As of this writing, the value of 1 troy ounce of gold is $1176.90. Using the standards set above the current wages on a national average would have to be greater than or equal to $67,687.09; 68,911.14 and $70,664.67 respectively to offer the same purchasing power as our forefathers had.
Granted, it is extremely hard to compare the "standard of living" between the 1920’s and today but we can get a sense of how we measure up by looking at the tax rates and a family budget during the 20’s verses today.
For the years, 1920, 25 and 30 the US Federal Tax was as follows:
Taxable Income Under
This is very telling since the national income was less than $2,000.00 annually we have the salaries of most Americans being equal to their total disposable income.
To have parity with the tax rates above, at today’s gold price, our tax table would have to read:
Taxable Income Under
Oh, and lets not forget the wealthy.
In 1920, 25 and 30 the highest incomes were taxed as follows:
Taxable Income OVER
As a comparable the tax table today would look like this:
Taxable Income OVER
Now, I don’t know about you, but I don’t know of anyone who wouldn’t be tickled to death to pay those sorts of taxes. But I also don’t know anyone personally who has an annual taxable income of over 5 million dollars let alone over 56 million dollars.
I certainly will understand if you’re not feeling too enthusiastic about our national economy, at the moment. The simple fact is that for today’s family to have the purchasing power of a 1920’s family our total disposable income would have to be greater than 67,000 dollars annually.
It is true that family budgets would, of necessity, widely vary from region to region throughout the United States as they do today. This would be due, in large part, to the price of housing, food prices, what the family used for fuel to heat the home, whether they owned a car or not, and a host of other variables.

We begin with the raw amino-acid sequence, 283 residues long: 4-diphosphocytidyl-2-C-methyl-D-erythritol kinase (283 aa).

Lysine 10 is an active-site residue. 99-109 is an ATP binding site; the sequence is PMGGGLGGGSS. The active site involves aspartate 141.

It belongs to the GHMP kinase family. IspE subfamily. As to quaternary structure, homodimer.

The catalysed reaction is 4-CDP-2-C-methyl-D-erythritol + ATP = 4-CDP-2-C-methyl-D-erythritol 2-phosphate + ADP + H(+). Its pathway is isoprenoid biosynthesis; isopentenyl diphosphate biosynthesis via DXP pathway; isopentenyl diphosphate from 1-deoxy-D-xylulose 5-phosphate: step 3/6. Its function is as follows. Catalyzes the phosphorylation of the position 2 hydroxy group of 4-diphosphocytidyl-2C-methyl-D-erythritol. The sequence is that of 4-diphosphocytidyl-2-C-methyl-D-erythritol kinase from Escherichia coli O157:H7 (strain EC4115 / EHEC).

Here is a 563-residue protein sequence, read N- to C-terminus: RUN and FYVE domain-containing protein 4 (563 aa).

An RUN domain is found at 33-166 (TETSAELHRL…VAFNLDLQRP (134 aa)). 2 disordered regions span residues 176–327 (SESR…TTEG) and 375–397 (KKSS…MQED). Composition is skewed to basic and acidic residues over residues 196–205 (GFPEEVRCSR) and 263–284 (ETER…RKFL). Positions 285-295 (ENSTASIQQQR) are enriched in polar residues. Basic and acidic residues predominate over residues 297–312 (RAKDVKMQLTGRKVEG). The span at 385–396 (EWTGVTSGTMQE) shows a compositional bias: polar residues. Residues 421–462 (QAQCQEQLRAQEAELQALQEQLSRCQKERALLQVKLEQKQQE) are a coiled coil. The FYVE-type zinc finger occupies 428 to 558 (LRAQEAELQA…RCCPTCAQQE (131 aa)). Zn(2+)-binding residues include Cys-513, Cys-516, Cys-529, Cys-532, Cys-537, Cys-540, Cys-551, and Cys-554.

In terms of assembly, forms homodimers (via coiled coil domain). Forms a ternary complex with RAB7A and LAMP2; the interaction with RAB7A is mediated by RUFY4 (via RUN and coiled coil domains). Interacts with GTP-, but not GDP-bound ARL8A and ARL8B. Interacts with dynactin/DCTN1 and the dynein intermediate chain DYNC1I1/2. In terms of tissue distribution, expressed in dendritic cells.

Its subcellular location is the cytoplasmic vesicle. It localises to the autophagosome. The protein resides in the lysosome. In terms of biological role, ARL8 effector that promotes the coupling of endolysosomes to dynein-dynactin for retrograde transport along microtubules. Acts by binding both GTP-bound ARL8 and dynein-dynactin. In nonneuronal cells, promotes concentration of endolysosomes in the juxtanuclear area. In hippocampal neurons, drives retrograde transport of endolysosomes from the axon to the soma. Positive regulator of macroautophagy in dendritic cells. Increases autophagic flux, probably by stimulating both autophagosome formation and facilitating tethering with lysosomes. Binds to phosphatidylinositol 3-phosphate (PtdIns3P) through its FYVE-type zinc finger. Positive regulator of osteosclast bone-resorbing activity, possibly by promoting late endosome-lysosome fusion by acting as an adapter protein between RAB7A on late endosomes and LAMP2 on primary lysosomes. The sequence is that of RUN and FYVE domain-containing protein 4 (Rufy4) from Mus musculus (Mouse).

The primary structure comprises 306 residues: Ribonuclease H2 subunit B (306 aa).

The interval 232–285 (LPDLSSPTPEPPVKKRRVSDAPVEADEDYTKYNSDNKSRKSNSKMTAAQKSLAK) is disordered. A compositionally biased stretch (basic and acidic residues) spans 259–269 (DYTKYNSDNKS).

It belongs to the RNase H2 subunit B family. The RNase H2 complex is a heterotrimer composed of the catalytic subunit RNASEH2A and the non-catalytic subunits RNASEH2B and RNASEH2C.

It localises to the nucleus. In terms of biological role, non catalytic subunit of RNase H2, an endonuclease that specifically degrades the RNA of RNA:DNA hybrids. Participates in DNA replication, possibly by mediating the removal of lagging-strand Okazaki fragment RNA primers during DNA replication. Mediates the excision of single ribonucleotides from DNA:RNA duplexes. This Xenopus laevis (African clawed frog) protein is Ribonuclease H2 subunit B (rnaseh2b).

However, for the moment let’s agree to hold a budget taken from Fall River, Massachusetts in 1919 as a workable model for families through out the U.S. during the 1920’s.
In 1919 the National Industrial Conference Board of Boston, Massachusetts study found that the probable distribution of an American family’s disposable income broke down into the categories "Minimum Budget" and "More Liberal Budget." Their conclusions resulted in the allocation of the family income as follows:
COST OF LIVING FOR A MAN, WIFE, AND THREE CHILDREN UNDER FOURTEEN YEARS OF AGE
FOR THE YEAR OF 1919
More liberal budget
Average of both budgets
Fuel, heat and light
The Industrial Board concludes that "to maintain a family consisting of man, wife and three children under fourteen years of age, at a minimum American standard of living but without any allowance for savings, $1,267.76 per year will be required, or a steady income of $24.38 per week."
If gold today does not exceed $1176.90 a Troy ounce this would mean the American family of today would need to have an income, after taxes, equal to or greater than $72,175.35 yearly or a weekly income of $1,387.99.
It also becomes apparent that from 1920 to 1930 Americans were maintaining a standard of living fully in line with the Board’s findings in 1919.
As it takes more and more dollars to purchase a troy ounce of gold these figures will increase commiserate to the number of dollars chasing an ounce of gold.
At the present we are left with the realization that today’s dollar has a value of less than two pieces of penny candy from the 1920’s.
Not unlike the ancient Romans we have deluded ourselves; we have rejected the warnings that knowledgeable men of history have tried to give, to our own detriment: the continued degradation of our standard of living accompanying the reduction of our freedoms.
Many may be feeling comfortable and confident with their present status and that maybe as it should be.
However, generations of complacency and ignorance are about to come to an end. Reality is going to have its day and it is coming with the fury of a woman scorned. We will pay for our folly and it will be a penalty few will survive.
This article is dedicated to Joanne Hare, a dear friend and a delightful lady.
Tim Case [send him mail] is a 30-year student of the ancient histories who agrees with the first-century stoic Epictetus on this one point: u201COnly the educated are free.u201D